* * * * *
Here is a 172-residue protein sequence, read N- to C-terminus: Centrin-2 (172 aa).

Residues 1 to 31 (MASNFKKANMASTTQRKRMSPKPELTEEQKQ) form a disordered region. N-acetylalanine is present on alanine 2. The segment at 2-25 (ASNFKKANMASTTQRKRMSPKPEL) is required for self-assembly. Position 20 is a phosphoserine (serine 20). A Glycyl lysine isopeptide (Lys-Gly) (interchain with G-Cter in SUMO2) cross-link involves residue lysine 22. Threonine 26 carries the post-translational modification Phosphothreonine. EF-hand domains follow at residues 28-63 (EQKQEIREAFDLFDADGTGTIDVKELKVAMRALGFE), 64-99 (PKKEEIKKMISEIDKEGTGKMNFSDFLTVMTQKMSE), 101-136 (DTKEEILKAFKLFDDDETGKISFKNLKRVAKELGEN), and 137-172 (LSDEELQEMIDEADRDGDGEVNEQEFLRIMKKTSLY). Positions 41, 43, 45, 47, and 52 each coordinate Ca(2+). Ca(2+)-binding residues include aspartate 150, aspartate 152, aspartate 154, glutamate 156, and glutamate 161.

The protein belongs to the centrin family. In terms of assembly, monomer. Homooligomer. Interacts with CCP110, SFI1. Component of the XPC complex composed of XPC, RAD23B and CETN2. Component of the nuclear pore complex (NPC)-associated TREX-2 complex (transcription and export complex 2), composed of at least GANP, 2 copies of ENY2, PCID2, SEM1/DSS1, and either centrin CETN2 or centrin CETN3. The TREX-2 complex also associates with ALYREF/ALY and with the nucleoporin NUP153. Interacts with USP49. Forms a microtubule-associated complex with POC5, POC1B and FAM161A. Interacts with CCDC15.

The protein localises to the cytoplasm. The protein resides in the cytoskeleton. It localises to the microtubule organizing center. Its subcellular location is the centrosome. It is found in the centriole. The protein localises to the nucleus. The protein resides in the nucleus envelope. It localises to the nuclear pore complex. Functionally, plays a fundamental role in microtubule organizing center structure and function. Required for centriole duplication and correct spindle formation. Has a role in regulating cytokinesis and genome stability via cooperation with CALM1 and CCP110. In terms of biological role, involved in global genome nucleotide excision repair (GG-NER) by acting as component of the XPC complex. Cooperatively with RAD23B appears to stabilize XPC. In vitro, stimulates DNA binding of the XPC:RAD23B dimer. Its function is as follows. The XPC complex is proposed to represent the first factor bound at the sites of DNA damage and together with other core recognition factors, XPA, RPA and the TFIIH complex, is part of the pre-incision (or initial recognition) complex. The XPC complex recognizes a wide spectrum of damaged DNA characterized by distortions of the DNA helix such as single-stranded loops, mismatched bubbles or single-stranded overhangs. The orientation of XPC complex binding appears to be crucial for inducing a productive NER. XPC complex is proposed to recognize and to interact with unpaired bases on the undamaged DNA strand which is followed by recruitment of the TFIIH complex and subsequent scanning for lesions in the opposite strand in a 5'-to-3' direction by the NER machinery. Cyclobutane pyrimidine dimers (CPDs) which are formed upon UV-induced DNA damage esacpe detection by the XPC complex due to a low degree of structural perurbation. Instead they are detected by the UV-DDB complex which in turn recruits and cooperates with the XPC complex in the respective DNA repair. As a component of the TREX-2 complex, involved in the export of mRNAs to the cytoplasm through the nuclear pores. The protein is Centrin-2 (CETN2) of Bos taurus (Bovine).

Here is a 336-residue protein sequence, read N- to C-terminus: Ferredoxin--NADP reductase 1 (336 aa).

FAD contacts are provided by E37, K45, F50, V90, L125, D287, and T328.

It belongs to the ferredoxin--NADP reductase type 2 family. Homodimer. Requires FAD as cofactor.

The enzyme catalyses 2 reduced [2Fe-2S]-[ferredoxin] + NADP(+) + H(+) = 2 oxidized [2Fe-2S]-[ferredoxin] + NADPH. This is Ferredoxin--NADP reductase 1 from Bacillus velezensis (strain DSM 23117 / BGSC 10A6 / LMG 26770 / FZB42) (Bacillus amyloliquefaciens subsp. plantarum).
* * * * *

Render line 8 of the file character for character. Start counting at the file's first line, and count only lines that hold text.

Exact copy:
The enzyme catalyses 2 reduced [2Fe-2S]-[ferredoxin] + NADP(+) + H(+) = 2 oxidized [2Fe-2S]-[ferredoxin] + NADPH. This is Ferredoxin--NADP reductase 1 from Bacillus velezensis (strain DSM 23117 / BGSC 10A6 / LMG 26770 / FZB42) (Bacillus amyloliquefaciens subsp. plantarum).